Saturday, February 24, 2007

Pretty Amazin Sticky Buns

These are from Peter Reinhart's The Bread Baker's Apprentice, my go-to bread book, and a must-have if you're at all interested in bread making. The recipes are as dead-on reliable as Marcella Hazan's. (Though I haven't succeeded in making sourdough starter yet, but I think that's more to do with whatever local yeasts may or may not be living in my apartment...)

A favorite for weekend morning quartet rehearsals.

Peter Reinhart notes in the intro that the dough itself isn't really that rich, which is true (one egg, and just over half a stick of butter). But once you add in the sticky stuff, it's pretty decadent. The alternative would be to drizzle a glaze over the top, which would add plenty of sugar, but at least no more fat (and would still be pretty yummy). Both recipes are here.

6 1/2 tbsp sugar
1 tsp salt
5 1/2 tbsp unsalted butter (or shortening)
1 large egg
1 tsp vanilla (orig calls for lemon extract or grated lemon zest... that'd be good, too)
16 oz (3 1/2 cups) unbleached bread flour
2 tsp instant yeast
1 1/8-1/4 cups milk (orig recipe says whole or buttermilk, but I've always used skim or 1%)
1/2 cup cinnamon sugar (6 1/2 tbsp sugar plus 1 1/2 tbsp cinnamon)

The butter, egg and milk should all be at room temperature or the yeast won't perform as well. If you haven't had a chance to leave things out, you should definitely heat at least the milk in the microwave until it's no longer cold to the touch (but not more than about 110 degrees). Depending on your microwave, it might take 30-45 seconds. You could also take the chill off the butter in the microwave. If you want to warm the egg, you could stick it in some warm water for 10 minutes or so.

If you don't have a scale, note that for 3 1/2 cups of flour to be equivalent to 16 oz (or roughly 4.5 oz per cup) you need to use the "sprinkle" method of flour measuring (use a second cup measure to lightly sprinkle the flour into your main cup measure and don't pack it in or tap the cup). If you just scoop the the flour into the cup measure, you'll end up with roughly a 5-5.5 oz cup of flour.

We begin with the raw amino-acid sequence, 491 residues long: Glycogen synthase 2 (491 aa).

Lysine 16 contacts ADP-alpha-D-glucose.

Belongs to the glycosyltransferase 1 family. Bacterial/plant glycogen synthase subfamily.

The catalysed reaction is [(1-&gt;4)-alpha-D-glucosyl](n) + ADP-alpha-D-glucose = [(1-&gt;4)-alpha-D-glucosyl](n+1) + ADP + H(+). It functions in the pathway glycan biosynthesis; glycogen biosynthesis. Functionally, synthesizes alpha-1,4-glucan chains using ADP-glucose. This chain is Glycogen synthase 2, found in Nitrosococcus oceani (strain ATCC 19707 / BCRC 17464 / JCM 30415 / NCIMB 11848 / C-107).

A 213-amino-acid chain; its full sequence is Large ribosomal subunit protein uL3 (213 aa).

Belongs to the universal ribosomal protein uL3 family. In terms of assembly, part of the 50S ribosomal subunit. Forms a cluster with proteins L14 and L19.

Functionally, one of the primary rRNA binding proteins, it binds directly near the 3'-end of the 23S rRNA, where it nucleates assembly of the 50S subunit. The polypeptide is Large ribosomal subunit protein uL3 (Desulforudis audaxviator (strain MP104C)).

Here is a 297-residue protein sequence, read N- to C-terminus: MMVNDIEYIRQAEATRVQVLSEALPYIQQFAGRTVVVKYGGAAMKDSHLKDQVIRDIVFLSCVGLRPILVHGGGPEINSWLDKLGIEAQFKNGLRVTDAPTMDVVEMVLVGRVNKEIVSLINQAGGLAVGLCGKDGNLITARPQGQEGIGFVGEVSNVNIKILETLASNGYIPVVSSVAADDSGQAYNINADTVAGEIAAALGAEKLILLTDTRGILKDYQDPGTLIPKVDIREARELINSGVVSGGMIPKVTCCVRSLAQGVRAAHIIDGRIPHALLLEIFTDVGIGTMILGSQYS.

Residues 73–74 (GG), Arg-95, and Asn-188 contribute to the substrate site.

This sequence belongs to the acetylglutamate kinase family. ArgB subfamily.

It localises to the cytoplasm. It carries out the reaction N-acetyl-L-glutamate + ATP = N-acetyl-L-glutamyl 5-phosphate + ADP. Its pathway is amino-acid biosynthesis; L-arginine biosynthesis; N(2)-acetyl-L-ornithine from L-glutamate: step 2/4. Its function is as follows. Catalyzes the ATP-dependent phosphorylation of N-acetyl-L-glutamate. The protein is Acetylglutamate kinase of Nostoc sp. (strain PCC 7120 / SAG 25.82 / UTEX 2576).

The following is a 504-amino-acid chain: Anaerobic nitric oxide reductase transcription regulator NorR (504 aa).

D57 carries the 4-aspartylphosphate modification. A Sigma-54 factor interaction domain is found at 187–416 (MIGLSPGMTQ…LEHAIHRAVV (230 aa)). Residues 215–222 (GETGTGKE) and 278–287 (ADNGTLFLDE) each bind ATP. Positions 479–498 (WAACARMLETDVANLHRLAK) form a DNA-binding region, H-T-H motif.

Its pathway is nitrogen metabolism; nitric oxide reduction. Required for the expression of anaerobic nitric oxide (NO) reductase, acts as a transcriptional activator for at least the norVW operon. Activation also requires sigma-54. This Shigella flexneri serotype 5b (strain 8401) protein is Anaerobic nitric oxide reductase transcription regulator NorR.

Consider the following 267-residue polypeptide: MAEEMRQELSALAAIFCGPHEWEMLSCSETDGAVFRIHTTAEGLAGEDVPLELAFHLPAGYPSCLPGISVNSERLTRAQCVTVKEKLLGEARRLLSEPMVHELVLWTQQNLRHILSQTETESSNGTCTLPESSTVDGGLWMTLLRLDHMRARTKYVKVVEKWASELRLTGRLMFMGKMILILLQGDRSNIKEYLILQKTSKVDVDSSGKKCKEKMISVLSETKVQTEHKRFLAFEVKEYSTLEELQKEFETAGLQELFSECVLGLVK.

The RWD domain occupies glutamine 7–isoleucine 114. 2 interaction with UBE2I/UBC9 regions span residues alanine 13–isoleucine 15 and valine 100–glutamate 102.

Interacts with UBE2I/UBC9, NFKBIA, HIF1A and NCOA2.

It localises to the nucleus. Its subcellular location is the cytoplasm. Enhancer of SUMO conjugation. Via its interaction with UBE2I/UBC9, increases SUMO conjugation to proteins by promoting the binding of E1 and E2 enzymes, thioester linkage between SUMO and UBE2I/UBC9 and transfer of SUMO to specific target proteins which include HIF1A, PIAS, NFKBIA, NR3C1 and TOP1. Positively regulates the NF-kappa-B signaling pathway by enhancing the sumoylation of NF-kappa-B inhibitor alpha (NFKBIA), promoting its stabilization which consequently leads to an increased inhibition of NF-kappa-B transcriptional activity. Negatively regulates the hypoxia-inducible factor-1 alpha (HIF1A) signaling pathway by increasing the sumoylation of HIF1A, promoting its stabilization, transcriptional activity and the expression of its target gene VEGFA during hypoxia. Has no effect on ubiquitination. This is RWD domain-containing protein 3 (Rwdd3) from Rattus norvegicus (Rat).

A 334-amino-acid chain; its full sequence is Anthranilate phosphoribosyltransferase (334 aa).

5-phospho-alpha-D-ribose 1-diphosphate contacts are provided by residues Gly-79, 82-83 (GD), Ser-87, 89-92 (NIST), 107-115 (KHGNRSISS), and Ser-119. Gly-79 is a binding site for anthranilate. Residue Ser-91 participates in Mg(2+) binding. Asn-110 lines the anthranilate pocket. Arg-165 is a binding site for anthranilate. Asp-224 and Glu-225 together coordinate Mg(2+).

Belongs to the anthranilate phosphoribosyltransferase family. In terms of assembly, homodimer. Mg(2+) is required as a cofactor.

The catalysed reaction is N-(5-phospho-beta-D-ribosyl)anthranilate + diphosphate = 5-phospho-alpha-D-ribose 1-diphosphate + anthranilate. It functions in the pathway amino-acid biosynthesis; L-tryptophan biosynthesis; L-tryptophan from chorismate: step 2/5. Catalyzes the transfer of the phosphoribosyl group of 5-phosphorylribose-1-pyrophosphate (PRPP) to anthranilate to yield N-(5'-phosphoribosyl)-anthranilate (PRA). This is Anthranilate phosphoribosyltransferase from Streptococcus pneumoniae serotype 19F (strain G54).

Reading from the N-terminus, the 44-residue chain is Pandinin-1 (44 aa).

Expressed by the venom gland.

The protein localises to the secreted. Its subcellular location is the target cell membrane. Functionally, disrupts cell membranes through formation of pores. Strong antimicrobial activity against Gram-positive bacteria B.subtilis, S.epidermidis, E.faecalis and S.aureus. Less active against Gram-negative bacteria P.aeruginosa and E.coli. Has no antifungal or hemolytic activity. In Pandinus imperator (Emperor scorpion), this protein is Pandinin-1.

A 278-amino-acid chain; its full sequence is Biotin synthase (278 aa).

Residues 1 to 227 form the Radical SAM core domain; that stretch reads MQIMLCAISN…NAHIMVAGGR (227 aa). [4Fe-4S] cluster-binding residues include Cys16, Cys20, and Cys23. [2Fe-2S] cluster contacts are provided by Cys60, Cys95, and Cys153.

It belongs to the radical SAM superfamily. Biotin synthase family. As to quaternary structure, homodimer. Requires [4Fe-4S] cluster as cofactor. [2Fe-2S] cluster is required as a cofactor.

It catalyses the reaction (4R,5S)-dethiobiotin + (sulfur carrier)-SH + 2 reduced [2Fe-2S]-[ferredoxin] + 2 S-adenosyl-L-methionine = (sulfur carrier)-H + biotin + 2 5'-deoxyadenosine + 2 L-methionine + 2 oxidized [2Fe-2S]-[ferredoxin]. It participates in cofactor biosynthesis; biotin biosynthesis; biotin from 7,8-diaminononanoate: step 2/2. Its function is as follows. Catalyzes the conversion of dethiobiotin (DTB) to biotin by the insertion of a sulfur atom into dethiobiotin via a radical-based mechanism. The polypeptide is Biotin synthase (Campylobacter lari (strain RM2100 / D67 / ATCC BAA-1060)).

I always use the mixer to make this, because it makes the whole process pretty trivial. But you could always do it the old fashioned way if you felt like it or wanted the kneading workout. Or if you wanted more time playing with the dough. This dough is beautiful dough to work with... just enough fat to make it smooth and silky and not at all sticky, but not so much that it's greasy.

1. Mixing: 20 mins Start with the paddle attachment in the mixer. Cream together the sugar, salt and butter. Add the egg and vanilla and whip until smooth. Add the flour, yeast and milk. Mix on low speed until combined. Switch to the dough hook and increase the speed to medium. You'll be mixing for about 10 minutes. The dough should come together in a ball more or less right away. If not, you may need to add more flour. After a minute or two, dough should have cleaned the sides of the bowl, and be sticking only slightly at the bottom of the bowl, if at all. If not, gradually add more flour. I've never seen it be too dry, so I don't know what that would look like, but you could add more water or milk.

You know you're done mixing (or kneading) when the dough passes the "windowpane test." Grab a hunk about the size of an egg, and see if you can stretch it so that it's translucent without any rippage (not even a little bit). The best way to figure out what I'm talking about is to try the test at various points in the mixing. You'll see how it rips early on, and gradually gets closer to the goal of a nice thin membrane. Don't worry about over mixing. Nothing really terrible happens if you mix for 12 minutes instead of 10. But if your dough doesn't pass the windowpane test, it means the gluten isn't fully developed, and your bread won't have the right texture. You can actually use this test in most bread recipes.